The Lions have added a top receiver, some defensive tackles and secondary help through the beginning of free agency but they still have glaring holes on both sides of the ball.
Since free agency began in early March, the Lions have re-signed several members of their 2015 roster, including DTs Haloti Ngata and Tyrunn Walker, LB Tahir Whitehead, CB Crezdon Butler, TE Tim Wright along with QB Dan Orlovsky and LS Don Muhlbach. In addition to these re-signings, the Detroit front office also went out and signed WRs Marvin Jones and Jeremy Kerley, DT Stefan Charles and DBs Johnson Bademosi, Tavon Wilson and Rafael Bush. If you’re keeping count, that’s 3 defensive tackles, 1 linebacker, 2 cornerbacks and 2 safeties for the defensive side and 1 quarterback, 1 tight end, 2 receivers for the offense.
The defense seems to have been the priority this offseason and it looks like a lot of the 2016 defensive needs were addressed, but as far as I know, only Marvin Jones was signed beyond 2017. This team still needs plenty of depth for the long term. But enough about the new faces, let’s take a look at where the team is still falling short on talent.
On offense, the quarterback position is set with Stafford atop the depth chart and Orlovsky behind him, but most expect the Lions to draft a third quarterback to develop.
At running back, the team was quiet during FA. The team has Abdullah, Riddick and Zach Zenner along with fullback Michael Burton. They’ll likely add another back to replace Joique Bell and share carries with Abdullah.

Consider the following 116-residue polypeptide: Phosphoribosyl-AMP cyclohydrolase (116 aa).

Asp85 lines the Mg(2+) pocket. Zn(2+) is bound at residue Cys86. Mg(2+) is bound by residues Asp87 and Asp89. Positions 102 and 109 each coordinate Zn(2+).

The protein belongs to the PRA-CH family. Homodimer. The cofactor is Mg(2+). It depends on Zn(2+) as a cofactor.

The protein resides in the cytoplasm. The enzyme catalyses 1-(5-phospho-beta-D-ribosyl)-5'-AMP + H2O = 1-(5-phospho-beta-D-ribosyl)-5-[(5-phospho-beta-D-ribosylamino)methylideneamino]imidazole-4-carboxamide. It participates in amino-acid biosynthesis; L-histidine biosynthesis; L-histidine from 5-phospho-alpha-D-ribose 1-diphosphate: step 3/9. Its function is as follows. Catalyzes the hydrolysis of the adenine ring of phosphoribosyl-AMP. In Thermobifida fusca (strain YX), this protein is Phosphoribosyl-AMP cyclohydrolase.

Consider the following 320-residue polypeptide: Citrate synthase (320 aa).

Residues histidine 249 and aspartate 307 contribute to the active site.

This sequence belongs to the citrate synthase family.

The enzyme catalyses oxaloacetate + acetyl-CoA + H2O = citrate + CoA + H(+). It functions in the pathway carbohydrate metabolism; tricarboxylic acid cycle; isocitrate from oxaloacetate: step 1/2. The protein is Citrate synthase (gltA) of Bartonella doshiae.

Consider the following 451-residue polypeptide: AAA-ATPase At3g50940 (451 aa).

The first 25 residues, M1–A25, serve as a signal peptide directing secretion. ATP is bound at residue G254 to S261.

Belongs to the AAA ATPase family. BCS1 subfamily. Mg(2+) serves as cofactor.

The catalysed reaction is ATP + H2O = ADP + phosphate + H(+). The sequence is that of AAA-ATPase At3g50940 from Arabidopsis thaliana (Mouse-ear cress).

Tight end will feature Eric Ebron and Tim Wright. Brandon Pettigrew may be back by midseason, but I would anticipate the team bringing in another able-bodied blocking tight end that they’re comfortable with giving playing time to in the event that Pettigrew’s return is longer than expected. Ebron is ok at blocking, but he was drafted to catch passes, not block.
Wide receiver might be set for the year. With Jones and Tate as the top 2, Kerley can provide an adequate third option and TJ Jones and Corey Fuller are at least passable at holding up the bottom of the depth chart, although they shouldn’t feel comfortable. With Riddick and Ebron in the mix too, Jones and Fuller may not even see the field on offense. On the other hand, adding another receiver through the draft means Kerley can focus on special teams duties without losing his production on offense. Maybe the Lions add a receiver in the draft, maybe they decide the position is set. Either way, Kerley is only on a one-year deal and should be primarily used as a return man. Receiver will be addressed again, it just might not be until next offseason.
And that brings us to the offensive line. The Lions missed out on Russell Okung and while waiting on a decision, missed out on Kelvin Beachum as well. Barring a trade, the Lions don’t appear to be addressing tackle through free agency. The interior OL is young and at least some of it is promising. It’s a little hard to tell how Bob Quinn feels about Travis Swanson at center, but I would imagine he’s willing to upgrade. The draft might be the place to do it. If the Lions don’t address the tackle position, they’ll at least have last year’s starting pair back in Riley Reiff and Michael Ola. As bad as the OL was last year, that pair actually played decent in the second half of the season.
What Does Detroit Need On Offense?
To sum up, the Lions’ offensive needs are not terribly pressing. The team still needs to add a developmental quarterback, a power running back and a blocking tight end. Receiver might be upgraded but it doesn’t need to be. Ideally, they would upgrade depth at wide receiver and look at improving center and tackle. Offensive line may be addressed more than once in the draft.
Next: What Does The Defense Need?